Justice4Veterans wants DeKalb DA to resign over shooting of veteran: 'Anthony Hill was an American hero'

A veterans' organization is calling for the resignation of the DeKalb District Attorney following a judge's decision to grant bond to a former police officer whose conviction was recently overturned. 

The officer, Robert Olson, had been convicted for the fatal shooting of Anthony Hill, an unarmed, naked Air Force veteran.

The death of Anthony Hill

The incident, which drew national attention, occurred while Hill was suffering from mental illness. Olson claimed he feared for his life at the time of the shooting. 

The murder charge did not stick; Olson was convicted of aggravated assault, violation of oath of office, and making false statements. This past March, the Georgia Court of Appeals overturned the conviction. 

"Anthony Hill was an American hero. He was a veteran, twice deployed. He didn’t do anything wrong. He was mentally ill," retired Lt. Col. Amos King exclaimed.  

The organization, Justice4Veterans, expressed outrage during a press conference Friday over the $50,000 bond granted to Olson, arguing that the decision was inappropriate given the circumstances.

Robert Olson to be released

Olson has served 4-and-a-half years of his 12-year sentence. The former DeKalb County police officer is expected to be released by this weekend. That decision angers the Justice for Veterans organization. 

"His people kept working for him and got the judge to sign off on a bond. What I am told, it probably won’t be long because once you get bond, next comes probation. He will be out walking free. Anthony Hill is gone," King lamented.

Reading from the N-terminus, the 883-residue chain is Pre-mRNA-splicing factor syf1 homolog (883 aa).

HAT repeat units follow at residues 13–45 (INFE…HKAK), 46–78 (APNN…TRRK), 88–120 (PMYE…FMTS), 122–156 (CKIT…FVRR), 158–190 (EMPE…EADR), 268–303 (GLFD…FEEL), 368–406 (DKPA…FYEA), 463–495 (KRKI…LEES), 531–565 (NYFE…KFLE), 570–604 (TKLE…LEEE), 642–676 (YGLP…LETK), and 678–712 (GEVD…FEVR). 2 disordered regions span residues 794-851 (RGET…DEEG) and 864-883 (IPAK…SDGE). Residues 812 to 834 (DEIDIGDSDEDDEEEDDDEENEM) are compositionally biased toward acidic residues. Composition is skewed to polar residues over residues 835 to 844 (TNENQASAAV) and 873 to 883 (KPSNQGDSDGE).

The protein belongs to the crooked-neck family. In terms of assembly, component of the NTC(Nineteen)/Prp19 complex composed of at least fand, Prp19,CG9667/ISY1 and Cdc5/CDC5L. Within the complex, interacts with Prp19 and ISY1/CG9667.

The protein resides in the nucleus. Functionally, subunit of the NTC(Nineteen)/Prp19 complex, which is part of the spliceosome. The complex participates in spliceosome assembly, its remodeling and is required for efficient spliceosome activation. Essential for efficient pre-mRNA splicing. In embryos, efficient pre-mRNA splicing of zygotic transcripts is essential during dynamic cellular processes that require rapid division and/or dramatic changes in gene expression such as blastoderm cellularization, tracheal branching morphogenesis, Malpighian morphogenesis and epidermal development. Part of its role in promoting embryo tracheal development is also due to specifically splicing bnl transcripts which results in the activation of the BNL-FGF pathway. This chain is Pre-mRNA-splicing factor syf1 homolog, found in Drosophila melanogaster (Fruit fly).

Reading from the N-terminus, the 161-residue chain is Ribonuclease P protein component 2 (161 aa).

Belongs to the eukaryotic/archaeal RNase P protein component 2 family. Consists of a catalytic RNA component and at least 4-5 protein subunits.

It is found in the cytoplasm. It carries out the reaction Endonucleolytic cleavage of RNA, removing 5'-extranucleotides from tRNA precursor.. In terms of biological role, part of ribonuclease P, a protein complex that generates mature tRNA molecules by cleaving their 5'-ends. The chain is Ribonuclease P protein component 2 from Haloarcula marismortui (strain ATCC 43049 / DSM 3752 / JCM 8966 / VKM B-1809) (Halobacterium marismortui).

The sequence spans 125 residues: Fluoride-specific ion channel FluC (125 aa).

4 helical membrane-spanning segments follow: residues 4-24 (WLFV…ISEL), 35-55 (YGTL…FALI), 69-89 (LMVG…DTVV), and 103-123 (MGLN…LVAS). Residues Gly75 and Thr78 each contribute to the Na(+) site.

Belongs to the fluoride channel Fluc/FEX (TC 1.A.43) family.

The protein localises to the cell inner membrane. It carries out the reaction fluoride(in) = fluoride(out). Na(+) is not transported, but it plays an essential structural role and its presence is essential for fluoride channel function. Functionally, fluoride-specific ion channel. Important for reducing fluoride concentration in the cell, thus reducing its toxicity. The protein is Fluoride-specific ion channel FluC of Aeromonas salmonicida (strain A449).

Olson’s attorney secured bond on Monday. The DA’s office says it strongly opposed bond and is awaiting a decision from the Georgia Supreme Court on whether they will hear an appeal. 

Air Force veteran Anthony Hill, left, and former Dekalb Police Officer Robert Olson, right.

Air Force veteran Anthony Hill, left, and former Dekalb Police Officer Robert Olson, right.  (Supplied)

"If you are in charge you are supposed to know what’s going on. Where is the DA? She should be holding news conferences telling the people what happened?" King declared. 

The veterans' organization says the case was mishandled from the very beginning and now are calling upon the DeKalb County District Attorney to step down. They also expressed how the county handles mental health calls.

"It's a serious issue, but nobody wants to deal with mental illness. It’s not a black or white thing. We need help," said King.


Olson’s attorneys say he will be released this weekend with a 7 p. to 7 a.m. curfew, an ankle monitor, and travel restrictions within 100 miles of his home.